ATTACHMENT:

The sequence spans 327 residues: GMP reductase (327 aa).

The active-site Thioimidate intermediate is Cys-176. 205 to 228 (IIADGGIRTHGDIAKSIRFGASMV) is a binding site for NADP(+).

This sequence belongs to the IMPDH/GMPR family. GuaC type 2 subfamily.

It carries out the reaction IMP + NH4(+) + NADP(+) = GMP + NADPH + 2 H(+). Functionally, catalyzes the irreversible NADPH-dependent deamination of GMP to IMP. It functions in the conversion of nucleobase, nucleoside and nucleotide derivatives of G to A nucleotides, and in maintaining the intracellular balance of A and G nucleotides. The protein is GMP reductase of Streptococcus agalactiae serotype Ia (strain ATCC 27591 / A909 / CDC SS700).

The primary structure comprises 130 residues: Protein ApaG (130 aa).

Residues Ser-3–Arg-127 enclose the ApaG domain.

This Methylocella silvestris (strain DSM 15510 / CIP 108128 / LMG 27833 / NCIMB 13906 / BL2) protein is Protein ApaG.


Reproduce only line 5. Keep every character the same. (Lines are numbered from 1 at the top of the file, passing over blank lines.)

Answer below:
The primary structure comprises 130 residues: Protein ApaG (130 aa).